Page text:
Electronics > Altium Designer

Altium REJECTS takeover bid from Autodesk

<< < (34/36) > >>

olkipukki:

--- Quote from: voltsandjolts on August 27, 2021, 10:57:46 am ---
I wonder what Microchip, ST, AD etc use for their datasheets?

--- End quote ---
It's depend...

You can have a look the related field (aka source application) in PDF metadata/properties.

Nominal Animal:
TL;DR: I don't know what will happen, but here is a reason why something like Altium takeover by Autodesk makes a lot of long-term commercial sense for Autodesk; and surprisingly, it reveals an interesting facet of what is happening wrt. PCB design/EDA right now.


One important aspect regarding Altium/Autodesk is that due to the appearance of cheap prototyping services (including surface mount component populating and soldering services cheap enough for pure hobbyists), PCB design is bifurcating into cheap+hobbyist and professional aspects.

(As you probably know, I'm more a software/physics person with only theoretical and butterfinger hobbyist knowledge about electronics, but I do have seen this more than once before: in mid-1990s with multimedia CD production ("true" programming vs. authoring software like Macromedia Director), and in the last two decades in various web site authoring tools (initially single-user offline only, then online; now with entire mainentance stacks up to customizable themes, not only for websites, but starting to focus on specific subjects and approaches like EduX and MIT courseware tools).  So, I'm saying this based on extrapolation to similar situations I've observed before, and not as someone who is actually in the midst of the events.  This means this is extrapolation + speculation, and definitely not reliable information you should trust.)

Considering Autodesks product portfolio, they probably also see this, and are looking to add such a "pair" into their lineup, both as a new subfield to expand into, but also as a way to increase the customer base to their main product lines.  (It is easier to sell packaged software deals, than individual software, to customers who are not already users of your software.  It is somewhat a marketing issue: "think of everything you could do with these tools, now that you're considering trying to do some of this!".  Those that are already users of your software, are more a customer retention issue than a marketing/approach issue.)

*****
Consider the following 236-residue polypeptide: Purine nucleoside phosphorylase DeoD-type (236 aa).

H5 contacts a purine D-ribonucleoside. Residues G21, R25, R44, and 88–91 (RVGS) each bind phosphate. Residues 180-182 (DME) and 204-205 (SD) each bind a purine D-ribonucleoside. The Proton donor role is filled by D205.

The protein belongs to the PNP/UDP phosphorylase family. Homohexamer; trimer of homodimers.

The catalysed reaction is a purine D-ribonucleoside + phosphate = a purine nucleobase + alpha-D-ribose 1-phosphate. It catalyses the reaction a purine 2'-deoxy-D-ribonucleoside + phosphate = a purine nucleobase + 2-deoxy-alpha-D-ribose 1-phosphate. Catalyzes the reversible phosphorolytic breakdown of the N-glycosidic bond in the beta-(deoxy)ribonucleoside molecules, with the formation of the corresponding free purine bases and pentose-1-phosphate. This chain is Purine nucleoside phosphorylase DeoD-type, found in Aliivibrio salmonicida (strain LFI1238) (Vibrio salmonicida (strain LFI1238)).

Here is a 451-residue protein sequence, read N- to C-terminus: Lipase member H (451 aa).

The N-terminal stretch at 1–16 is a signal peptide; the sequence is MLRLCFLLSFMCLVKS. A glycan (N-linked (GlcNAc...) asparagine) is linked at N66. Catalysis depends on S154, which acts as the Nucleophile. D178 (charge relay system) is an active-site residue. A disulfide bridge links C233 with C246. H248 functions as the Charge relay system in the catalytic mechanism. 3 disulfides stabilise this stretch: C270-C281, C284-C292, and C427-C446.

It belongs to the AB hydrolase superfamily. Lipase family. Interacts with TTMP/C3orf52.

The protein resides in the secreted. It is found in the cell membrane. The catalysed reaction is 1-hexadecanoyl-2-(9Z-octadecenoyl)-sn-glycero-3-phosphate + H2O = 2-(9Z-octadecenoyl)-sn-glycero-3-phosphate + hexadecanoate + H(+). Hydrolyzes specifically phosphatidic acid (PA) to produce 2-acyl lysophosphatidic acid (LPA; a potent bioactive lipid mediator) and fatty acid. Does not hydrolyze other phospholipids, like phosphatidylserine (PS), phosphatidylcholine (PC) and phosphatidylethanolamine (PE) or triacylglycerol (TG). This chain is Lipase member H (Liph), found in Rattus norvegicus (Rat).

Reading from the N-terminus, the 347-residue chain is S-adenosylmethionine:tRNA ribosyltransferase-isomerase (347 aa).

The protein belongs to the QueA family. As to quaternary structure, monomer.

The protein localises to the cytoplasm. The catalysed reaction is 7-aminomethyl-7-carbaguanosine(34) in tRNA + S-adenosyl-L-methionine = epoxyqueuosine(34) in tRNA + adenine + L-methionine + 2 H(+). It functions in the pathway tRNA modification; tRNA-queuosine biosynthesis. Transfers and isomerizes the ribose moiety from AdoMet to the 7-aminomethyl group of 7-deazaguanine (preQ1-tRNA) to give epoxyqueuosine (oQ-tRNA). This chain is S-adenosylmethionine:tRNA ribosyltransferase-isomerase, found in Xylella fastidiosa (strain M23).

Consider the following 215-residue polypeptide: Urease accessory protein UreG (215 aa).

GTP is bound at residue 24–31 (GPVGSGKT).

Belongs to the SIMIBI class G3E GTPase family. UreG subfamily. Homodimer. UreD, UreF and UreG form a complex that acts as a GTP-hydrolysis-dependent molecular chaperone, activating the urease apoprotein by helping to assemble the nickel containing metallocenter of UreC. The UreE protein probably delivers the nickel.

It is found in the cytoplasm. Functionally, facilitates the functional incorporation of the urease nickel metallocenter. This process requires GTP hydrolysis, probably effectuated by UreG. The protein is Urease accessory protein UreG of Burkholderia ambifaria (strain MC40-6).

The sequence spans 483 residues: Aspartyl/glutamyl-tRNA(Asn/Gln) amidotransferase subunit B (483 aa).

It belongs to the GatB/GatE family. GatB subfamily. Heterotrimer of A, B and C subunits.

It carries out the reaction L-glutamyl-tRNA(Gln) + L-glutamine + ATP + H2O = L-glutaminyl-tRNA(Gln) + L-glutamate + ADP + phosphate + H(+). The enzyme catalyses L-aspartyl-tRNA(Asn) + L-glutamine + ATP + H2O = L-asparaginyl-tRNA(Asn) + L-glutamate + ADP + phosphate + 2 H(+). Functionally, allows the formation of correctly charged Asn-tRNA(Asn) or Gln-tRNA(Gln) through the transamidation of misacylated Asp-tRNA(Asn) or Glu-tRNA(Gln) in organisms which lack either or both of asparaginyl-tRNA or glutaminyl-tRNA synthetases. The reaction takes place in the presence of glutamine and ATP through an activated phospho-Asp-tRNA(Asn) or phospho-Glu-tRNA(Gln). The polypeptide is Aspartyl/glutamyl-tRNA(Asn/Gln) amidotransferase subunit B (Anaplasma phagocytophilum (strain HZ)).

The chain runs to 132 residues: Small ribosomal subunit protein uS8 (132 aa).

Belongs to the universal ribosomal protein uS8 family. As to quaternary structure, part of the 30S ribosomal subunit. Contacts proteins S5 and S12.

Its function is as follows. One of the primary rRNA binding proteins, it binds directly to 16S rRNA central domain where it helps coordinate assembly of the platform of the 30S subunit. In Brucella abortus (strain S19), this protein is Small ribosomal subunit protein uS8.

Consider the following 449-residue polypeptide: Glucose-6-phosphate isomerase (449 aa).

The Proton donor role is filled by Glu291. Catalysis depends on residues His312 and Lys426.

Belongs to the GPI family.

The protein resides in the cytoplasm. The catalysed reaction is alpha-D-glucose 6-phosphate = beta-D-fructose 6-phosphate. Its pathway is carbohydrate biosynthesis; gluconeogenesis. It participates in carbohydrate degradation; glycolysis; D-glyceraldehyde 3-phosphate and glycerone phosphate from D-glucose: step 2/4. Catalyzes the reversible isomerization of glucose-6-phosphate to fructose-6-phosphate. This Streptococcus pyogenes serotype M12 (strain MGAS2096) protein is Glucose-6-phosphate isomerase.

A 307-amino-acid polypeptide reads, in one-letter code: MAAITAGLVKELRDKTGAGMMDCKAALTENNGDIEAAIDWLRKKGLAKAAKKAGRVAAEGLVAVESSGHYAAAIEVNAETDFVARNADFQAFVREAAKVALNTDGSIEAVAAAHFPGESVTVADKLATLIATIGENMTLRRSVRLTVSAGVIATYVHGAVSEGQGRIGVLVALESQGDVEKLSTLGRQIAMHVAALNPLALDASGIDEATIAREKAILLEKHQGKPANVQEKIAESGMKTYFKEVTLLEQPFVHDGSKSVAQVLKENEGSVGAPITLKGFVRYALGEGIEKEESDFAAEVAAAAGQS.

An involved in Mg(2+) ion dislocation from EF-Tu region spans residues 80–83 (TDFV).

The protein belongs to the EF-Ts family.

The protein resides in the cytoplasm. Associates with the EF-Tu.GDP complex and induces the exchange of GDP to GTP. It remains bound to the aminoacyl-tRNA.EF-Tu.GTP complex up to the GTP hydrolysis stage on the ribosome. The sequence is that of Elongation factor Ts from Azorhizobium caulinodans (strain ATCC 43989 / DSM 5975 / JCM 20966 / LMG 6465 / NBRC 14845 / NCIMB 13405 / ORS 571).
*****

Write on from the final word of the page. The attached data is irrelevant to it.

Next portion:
The free/cheap but limited (note: not just hobbled, but simplified, so that the tool is easier to approach for new users) package as an introduction to the professional quality costly package, is a tested and true approach.  It is not a gold mine or marketing trick, but it does work to increase market share, and user base for the pricy package.

I do suspect that EasyEDA, a purely web-based no-cost PCB design software, is being carefully observed by the established EDA software vendors.

On one hand, its purely web-based implementation likely seems attractive to pointy-haired-bosses who dream of new revenue sources, without realizing that it is actually the one downside in the hobbyist domain.  (If anyone were to replicate EasyEDA functionality with configurable integration to various PCB manufacturers, using a free standalone Linux, Windows, MacOS, Android application, they could capture the hobbyist market.  However, the price is key in that segment, quite opposite to the professional segment.)  It would be very interesting to know what kind of communications they have had with the various EDA vendors (if at all).

As a butterfinger hobbyist, I do not really know what is happening in the professional segment.  I see that Eagle etc. seem to be still considered way more productive environments than e.g. KiCAD, but I do not know the precise reasons.  The fact that the cheap prototyping services can now do modest-precision four-layer boards (say, BGAs with 0.8mm pitch or larger) at the very low price point, means capability limitations (as used on older Eagle versions, I think) won't really work; the free/cheap packages should concentrate on simplicity and easy to approach user interface, and not "professional experience" with limited features.  Yes, the free/cheap should be a bit of a "toy" compared to the professional ones, because that way those who do start to learn the skills, will upgrade to the professional tools.
(Why that really is so, is related to why most Linux developers do not care about the popularity of Linux, only about its capabilities.  It can feel weird, but there is a sound, robust logic behind it.)